Saturday, May 26, 2018
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Injured workers, employers benefit from Supreme Court ruling

COLUMBUS, Ohio The Ohio Supreme Court upheld the use of non-lawyers as representatives in cases of workers hurt on the job, dismissing a claim that those advocates were practicing law illegally.

The 6-1 ruling Wednesday was a victory for employers and injured workers, saving them from having to hire attorneys in workers compensation hearings.

It s a great decision, said Tony Fiore, a policy analyst for the Ohio Chamber of Commerce. If the decision would have (gone) the other direction, it would have meant a substantial cost increase for both businesses and injured workers who would have to hire attorneys.

The ruling affects cases argued before the Bureau of Workers Compensation and the Industrial Commission of Ohio, which handles disputed BWC claims.

About 185,000 workers compensation hearings are held each year, and about half the clients in those cases are represented by someone other than an attorney, according to the BWC.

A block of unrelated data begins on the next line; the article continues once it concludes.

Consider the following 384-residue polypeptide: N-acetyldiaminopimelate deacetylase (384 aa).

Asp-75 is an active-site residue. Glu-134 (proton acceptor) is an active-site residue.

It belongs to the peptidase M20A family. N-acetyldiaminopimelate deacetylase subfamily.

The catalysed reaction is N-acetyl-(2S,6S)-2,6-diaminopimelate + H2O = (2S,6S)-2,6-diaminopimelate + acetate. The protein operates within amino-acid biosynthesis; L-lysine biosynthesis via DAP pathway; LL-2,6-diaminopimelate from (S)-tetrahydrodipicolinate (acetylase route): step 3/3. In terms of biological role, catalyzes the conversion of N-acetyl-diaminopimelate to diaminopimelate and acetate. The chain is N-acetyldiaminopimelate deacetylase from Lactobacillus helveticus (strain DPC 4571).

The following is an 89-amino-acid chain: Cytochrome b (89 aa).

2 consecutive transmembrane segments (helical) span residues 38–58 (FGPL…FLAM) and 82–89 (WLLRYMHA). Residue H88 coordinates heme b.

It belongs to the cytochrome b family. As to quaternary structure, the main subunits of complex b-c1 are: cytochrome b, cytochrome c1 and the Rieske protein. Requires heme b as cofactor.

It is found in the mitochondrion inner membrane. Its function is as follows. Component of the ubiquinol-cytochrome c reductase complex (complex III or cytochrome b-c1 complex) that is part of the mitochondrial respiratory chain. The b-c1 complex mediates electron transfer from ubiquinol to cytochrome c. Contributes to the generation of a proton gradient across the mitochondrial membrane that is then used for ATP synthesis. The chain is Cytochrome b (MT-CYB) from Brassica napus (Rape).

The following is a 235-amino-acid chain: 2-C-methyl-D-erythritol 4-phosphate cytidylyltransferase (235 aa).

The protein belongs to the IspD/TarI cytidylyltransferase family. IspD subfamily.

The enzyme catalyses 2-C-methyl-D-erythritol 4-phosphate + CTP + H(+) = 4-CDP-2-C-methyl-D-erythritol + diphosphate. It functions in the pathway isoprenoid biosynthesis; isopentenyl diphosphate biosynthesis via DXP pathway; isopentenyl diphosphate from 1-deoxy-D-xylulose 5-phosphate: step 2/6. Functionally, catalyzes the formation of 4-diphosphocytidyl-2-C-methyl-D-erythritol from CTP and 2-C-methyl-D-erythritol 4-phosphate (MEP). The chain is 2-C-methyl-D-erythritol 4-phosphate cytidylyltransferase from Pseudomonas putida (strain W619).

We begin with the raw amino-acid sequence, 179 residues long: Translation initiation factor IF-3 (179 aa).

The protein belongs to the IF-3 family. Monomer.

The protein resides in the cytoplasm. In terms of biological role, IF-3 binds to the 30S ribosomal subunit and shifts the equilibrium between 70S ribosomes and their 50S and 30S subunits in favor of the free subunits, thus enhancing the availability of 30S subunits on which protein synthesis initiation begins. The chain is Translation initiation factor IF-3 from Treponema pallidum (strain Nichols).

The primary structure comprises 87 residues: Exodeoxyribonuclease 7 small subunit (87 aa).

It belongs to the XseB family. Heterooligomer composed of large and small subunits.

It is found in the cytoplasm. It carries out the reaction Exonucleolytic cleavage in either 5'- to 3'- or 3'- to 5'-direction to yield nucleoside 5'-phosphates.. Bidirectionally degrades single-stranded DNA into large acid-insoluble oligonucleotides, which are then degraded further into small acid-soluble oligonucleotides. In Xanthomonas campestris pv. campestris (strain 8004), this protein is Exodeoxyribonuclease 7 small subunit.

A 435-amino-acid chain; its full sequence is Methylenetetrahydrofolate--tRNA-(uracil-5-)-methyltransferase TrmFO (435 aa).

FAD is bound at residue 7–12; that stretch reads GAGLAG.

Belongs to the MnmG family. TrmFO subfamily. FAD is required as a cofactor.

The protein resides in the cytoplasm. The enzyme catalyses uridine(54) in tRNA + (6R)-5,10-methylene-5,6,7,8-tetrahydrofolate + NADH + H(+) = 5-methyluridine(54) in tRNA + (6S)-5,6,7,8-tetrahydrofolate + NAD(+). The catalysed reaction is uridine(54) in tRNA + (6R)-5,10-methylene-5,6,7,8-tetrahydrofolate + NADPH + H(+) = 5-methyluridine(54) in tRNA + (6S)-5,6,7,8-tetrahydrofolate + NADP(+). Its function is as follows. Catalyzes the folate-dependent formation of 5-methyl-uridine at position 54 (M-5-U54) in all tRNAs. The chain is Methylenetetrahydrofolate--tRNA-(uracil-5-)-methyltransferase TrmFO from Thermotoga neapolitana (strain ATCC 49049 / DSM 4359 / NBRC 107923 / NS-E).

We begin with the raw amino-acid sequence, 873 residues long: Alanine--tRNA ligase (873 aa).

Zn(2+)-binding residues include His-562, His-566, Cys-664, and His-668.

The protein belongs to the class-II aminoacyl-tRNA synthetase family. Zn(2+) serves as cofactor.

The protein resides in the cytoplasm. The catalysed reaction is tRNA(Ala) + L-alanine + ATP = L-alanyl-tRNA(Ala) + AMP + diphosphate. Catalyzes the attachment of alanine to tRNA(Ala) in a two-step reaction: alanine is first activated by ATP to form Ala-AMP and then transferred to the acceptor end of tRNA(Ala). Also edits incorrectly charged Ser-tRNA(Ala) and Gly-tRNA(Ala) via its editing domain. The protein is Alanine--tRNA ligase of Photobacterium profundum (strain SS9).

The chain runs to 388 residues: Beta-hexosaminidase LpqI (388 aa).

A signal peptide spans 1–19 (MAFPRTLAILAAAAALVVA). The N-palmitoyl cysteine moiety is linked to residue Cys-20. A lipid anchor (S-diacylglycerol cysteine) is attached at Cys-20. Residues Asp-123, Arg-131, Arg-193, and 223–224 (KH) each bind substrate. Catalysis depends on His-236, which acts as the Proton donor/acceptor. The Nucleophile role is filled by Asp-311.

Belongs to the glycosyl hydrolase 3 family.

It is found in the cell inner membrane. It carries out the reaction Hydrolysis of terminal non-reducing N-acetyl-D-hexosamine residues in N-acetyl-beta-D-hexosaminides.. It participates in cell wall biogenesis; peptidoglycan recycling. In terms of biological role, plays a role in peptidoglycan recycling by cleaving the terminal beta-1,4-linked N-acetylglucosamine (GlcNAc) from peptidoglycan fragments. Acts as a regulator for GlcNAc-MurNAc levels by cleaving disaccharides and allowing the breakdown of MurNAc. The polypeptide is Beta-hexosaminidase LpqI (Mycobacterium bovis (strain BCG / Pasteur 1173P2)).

The case began in 2004 when the Cleveland Bar Association filed a complaint with the Supreme Court s Board on the Unauthorized Practice of Law against CompManagement Inc., a Columbus-area actuary company that uses non-lawyers in its handling of workers compensation cases.

The court disagreed with two board rulings in favor of the bar association.

We reject the final report of the board and find no evidence that any of the respondents committed any specific act constituting the unauthorized practice of law, Justice Maureen O Connor wrote for the majority.

Bar association president Hugh McKay said the group filed the complaint because it believed non-lawyers were providing services that must be performed by licensed attorneys.

Businesses have used actuary companies to draft and convey settlement offers, raise questions during hearings and offer advice to clients.

It is very important that we be careful and make sure that people are not practicing law when they are not lawyers, and certainly that seems to be the case in this regard, McKay said. However, we are absolutely respectful of the Supreme Court s decision.

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